PharmaLeaks 3: Customer Acquisition and Affiliate Statistics

Damon McCoy highlights the customer influx trends and basic characteristics of the affiliates operating within the three major online pharmaceutical programs.

Customer acquisition trend

Customer acquisition trend

Now that we’ve looked at product demand and demographics, let’s take a look at how these programs attract new customers (see graph). On the Y axis is the number of new customers that the program attracts by the hundred thousands, on the X axis is time moving on.

GlavMed / SpamIt have a very similar-shaped curve. It’s somewhat regular; they have a consistently new stream of customers coming in. And Rx-Promotion has a similar kind of linear trend of this constant stream of new customers coming in. And if we you count the numbers, the GlavMed / SpamIt program attracts about 3,500 new customers per week, and Rx-Promotion program attracts about 1,500 new customers per week.

I think this is possibly the most interesting result of this study. It is interesting because it shows that this market for online pharmaceuticals isn’t saturated. In fact, they are constantly gaining new customers at this rate. And I think this explains a lot the behavior of the affiliates and spammers, and why the spammers want to make sure that everyone on the entire US gets spam email advertising these pharmaceuticals, because it’s effective and it works, and they continually gain new customers doing this kind of behavior. This kind of behavior is profitable for the affiliates, so they are going to continue to do this kind of behavior because, indeed, this market isn’t saturated, they are constantly finding new streams of customers, and that kind of advertising works.

Revenue of the affiliates

Revenue of the affiliates

Now that we’ve looked at the customers, let’s switch to the affiliates and see how they operate. Here is a breakdown of the revenue of the affiliates (see graph). On the Y axis is the percentage of revenue for the affiliate program that each affiliate contributes, and on the X axis is the percentage of affiliates that takes to achieve that percentage of revenue for the affiliate program.

As you can see form the X axis, just like in every other kind of multi-level marketing schemes, there is a small number of very successful affiliates, and there is a large number of affiliates that are not so successful. A lot of them just completely fail at trying to be affiliates for these online pharmaceutical markets.

And in fact, 10% of the affiliates account for about 80% of the total program revenue across all three programs. So, this is another interesting finding, it seems that there is just a small number of very successful affiliates driving a lot of the sales. So, if we could potentially find some way, possibly legally, to disrupt this 10% of the power affiliates that do a really good job of earning for these programs, perhaps that’s another way to undermine them and cause them to be far less profitable.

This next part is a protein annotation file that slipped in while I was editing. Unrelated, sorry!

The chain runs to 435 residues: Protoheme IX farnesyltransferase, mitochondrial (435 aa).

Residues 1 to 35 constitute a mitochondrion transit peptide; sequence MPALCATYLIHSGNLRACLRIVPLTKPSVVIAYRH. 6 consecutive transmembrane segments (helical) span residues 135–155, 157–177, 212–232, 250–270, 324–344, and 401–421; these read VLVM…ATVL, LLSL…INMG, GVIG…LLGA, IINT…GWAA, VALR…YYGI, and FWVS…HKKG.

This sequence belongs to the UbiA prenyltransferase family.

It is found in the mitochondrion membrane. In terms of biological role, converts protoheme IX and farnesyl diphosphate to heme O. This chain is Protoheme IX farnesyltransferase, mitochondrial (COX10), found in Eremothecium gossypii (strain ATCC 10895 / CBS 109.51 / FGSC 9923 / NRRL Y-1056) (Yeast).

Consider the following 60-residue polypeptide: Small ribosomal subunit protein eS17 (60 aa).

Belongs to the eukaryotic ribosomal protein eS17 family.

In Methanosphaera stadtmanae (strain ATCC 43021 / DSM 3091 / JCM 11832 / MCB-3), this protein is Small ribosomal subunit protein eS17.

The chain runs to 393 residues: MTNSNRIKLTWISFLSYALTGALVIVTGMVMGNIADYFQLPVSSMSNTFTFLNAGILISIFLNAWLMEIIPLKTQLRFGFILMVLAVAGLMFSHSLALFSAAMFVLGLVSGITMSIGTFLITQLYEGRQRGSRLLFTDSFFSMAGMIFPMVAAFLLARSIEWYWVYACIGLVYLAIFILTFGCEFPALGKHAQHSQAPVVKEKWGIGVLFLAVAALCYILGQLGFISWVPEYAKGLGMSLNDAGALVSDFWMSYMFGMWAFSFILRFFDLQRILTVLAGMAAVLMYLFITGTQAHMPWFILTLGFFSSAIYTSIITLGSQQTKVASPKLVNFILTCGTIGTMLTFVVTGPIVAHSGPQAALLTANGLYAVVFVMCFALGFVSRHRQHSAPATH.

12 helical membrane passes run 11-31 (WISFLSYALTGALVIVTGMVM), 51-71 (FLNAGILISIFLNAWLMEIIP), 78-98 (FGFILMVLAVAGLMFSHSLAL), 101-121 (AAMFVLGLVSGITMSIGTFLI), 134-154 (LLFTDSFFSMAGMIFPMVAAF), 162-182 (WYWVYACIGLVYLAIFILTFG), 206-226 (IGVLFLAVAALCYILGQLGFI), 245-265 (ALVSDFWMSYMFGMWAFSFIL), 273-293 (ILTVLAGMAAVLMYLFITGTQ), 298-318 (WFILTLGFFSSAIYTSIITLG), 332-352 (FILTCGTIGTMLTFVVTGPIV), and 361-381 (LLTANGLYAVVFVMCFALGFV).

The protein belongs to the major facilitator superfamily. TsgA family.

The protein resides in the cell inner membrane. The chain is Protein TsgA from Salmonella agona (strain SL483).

Annual affiliate commissions

Annual affiliate commissions

Let’s look at these affiliate commissions in a slightly different way (see graph). On the Y axis is the density, on the X axis is the estimated annual commission rate for the different affiliates. So, GlavMed and Rx-Promotion have kind of similar curves here, and SpamIt has a kind of bimodal distribution. By the way, the little dots on the lines are the median annual income for affiliates. As you can see, for GlavMed and Rx-Promotion it’s about $350. For SpamIt, with the bimodal distribution, it’s about $500 in one of the modes, and about $30,000 in the other mode.

Let me explain why GlavMed and Rx-Promotion follow mostly the same curve. Their type of affiliate program is termed as Open Affiliate Program, meaning that they don’t really do a lot of screening for their affiliates. They’ll let pretty much anyone walk in and try to be an affiliate for them. And that’s somewhat the beauty of the affiliate program structure: the affiliate program doesn’t really incur much cost in allowing more affiliates to join the program because the affiliates only get paid on the commission basis. So, if the affiliate is unsuccessful they don’t get paid, there is no real risk associated with bringing new affiliates.

It’s difficult to tell a priori who are going to be the successful affiliates.

And the affiliate program has this problem that it is hard to tell a priori who are the good affiliates, who are the good spammers that will drive lots of traffic to your site. So, by being an open program you can just let them all try their hand at being affiliates for your program. A lot of them, as this graph shows, are going to fail. Some of them at the long tail are going to succeed brilliantly.

And SpamIt was more of what they term a Closed Program, where they did a lot more background check for due diligence. Either you had to be avowed by someone else who was a good affiliate, or you had to have some kind of record of being a good affiliate yourself. And indeed, this shows that that does a better job of attracting the power affiliates to your program. But again, still it’s difficult a priori to tell who are going to be the successful affiliates for your program even when you do this due diligence screening. These are just the quick numbers, and as you can see there is this large failure rate as in most multi-level marketing schemes.

Read previous: PharmaLeaks 2: Demographics and Revenue Structure for GlavMed, SpamIt and Rx-promotion

Read next: PharmaLeaks 4: Spamming Techniques and Payment Service Providers

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